This morning, King County Executive Dow Constantine convened a coalition of city, county, and state elected officials to announce their intention to address what they called a "crisis" of insufficient behavioral health care in the region. At the press conference, elected officials and service providers spoke about the urgent need to join forces to fund crisis care centers, residential care facilities for people struggling with mental illness, and to invest in the workforce needed to care for those patients. 

Constantine said those investments were badly needed, pointing out that more than 600 of the 1,530 people currently held in detention at King County's jail were involved in some form of behavioral health treatment. He also connected decades of insufficient funding for behavioral health to the rising homelessness crisis. According to Constantine, many of the 6,000 people the County categorizes as chronically homeless also struggle with untreated or under-treated behavioral health issues. 

Constantine emphasized the plight of people who have no place to go in a crisis, but he provided few detailed policy solutions, saying he'd announce those alongside his budget proposal for next year.

The details he and other members of the coalition did provide centered on approaches that have failed us. King County Sheriff Patti Cole-Tindall acknowledged that arresting our way out of this behavioral health crisis wasn't an option. She said her office was "100% in support" of the coalition's effort and would adjust any of their operating procedures to accommodate whatever policies they propose. In the meantime, she said, her office will continue developing and implementing co-responder models to bring mental and behavioral health professionals along with deputies when responding to the increasing volume of 911 calls concerning someone in crisis.

King County Councilmember Girmay Zahilay said the coalition's new policies will not reinvent the wheel. He referenced his summer tour of Arizona's crisis response system and said he believes the County could replicate many best practices from that system. In his view, the status quo of behavioral health care in King County is "inadequate, deadly, and only getting worse."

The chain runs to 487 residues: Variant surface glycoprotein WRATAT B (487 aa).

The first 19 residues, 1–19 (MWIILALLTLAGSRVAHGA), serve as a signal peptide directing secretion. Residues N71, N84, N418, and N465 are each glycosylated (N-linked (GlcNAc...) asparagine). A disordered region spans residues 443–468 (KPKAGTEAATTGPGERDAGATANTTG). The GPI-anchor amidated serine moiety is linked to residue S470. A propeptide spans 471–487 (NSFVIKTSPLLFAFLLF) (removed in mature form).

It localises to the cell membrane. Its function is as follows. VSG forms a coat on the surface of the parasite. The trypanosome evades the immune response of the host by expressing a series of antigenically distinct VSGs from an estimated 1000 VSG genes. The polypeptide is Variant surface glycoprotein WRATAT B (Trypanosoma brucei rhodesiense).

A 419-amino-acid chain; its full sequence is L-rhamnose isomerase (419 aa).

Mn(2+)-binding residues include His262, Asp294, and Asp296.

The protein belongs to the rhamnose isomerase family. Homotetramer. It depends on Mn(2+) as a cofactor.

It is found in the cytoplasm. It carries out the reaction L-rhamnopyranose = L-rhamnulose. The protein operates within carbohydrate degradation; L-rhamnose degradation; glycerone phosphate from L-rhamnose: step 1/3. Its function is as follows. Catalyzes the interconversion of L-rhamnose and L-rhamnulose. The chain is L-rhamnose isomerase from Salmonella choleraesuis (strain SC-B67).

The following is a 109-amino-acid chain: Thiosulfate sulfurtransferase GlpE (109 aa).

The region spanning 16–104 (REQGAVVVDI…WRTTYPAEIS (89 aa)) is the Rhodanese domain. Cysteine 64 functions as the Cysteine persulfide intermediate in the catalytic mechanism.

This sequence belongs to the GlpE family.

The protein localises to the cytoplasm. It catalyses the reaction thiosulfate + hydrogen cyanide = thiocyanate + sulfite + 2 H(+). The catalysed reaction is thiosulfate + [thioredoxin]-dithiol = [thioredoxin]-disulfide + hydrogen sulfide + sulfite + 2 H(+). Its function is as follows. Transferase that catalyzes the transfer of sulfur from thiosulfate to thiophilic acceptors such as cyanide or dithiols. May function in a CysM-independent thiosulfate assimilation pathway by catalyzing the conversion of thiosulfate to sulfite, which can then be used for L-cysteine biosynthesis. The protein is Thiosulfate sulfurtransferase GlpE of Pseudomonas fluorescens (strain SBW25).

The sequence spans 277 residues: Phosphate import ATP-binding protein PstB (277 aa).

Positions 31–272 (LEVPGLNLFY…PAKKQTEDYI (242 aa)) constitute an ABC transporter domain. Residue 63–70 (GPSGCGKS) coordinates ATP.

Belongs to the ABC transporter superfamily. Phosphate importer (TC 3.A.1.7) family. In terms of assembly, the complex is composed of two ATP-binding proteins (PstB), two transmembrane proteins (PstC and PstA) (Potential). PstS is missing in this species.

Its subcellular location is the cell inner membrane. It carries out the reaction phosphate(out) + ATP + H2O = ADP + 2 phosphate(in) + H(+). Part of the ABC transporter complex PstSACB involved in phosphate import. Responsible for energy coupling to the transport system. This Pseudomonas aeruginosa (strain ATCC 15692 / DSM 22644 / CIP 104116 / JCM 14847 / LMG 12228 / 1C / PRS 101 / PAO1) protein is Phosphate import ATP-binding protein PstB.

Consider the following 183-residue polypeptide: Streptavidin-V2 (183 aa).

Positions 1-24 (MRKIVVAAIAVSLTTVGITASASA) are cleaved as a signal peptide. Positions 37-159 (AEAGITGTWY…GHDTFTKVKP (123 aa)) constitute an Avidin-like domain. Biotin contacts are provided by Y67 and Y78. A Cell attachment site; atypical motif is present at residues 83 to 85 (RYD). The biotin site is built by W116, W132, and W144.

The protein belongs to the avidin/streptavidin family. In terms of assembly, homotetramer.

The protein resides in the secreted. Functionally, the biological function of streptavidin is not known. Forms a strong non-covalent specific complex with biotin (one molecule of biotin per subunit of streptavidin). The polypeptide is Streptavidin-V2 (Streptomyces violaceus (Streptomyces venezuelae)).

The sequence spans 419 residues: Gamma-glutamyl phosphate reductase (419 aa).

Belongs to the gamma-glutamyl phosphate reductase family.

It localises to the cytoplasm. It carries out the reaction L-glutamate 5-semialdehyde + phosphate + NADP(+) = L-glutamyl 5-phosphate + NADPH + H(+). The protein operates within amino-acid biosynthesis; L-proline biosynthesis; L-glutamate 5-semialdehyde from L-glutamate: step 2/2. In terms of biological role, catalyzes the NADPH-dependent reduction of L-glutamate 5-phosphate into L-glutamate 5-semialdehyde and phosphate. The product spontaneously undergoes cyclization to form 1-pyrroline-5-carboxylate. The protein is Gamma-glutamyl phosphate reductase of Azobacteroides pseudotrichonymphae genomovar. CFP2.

Amid all the talk of "investments," no one could specify how much money the coalition will need to invest nor who would fork over the dough to do the investing.

Leo Flor, director of King County's Department of Community and Human Services, said that the County already pays for this treatment, but it does so in the least effective and most expensive way possible. He explained that the county waits to treat behavioral health issues until someone in crisis reaches the emergency room or gets arrested, which costs far more than addressing peoples' needs before an emergency strikes. 

Simply using county jail funds to pay for the needed investments in behavioral health care isn't a viable strategy, according to Constantine, because it will take time to see results from investments. That means the County will need to find the money elsewhere.

Of course, all of the 24/7 crisis care centers in the world won't help anyone if they don't have qualified staff to care for people once they arrive. Naomi Morris, a nurse who works with patients who have behavioral health issues, said that the industry struggles to retain workers because of low wages and stressful working conditions. As a result, she said the coalition plans to develop policies that will attract more qualified workers with more competitive pay and support for the trauma they endure on the job.

State Representative Nicole Macri (D-Seattle) said that the state will have a role to play in implementing those policies. She said they could adjust the professional certifications the state issues to better match the kinds of workers who will succeed in this industry. Macri also discussed changing Medicaid billing codes for behavioral health services so that the state can extract the maximum amount of reimbursement from the federal government, which would in turn give service providers more funding to pay their workers higher wages.

Notably absent from the gaggle of elected officials crowding the podium was Seattle City Attorney Ann Davison. Although a spokesperson from her office said in an email regarding The Stranger's coverage of the City Attorney's High Utilizer Initiative that Davison supports "housing and treatment models" that help people with mental illness who repeatedly commit low-level crimes, I did not see anyone from her office at the event. This presser would have presented the perfect opportunity for her to make the case that we can attribute a large portion of the disorder on Seattle's streets to decades of insufficient funding for behavioral health care, but, alas, no one from her office seized the chance to do so. I wrote to the office for comment but did not receive an immediate reply. I'll update if I hear back.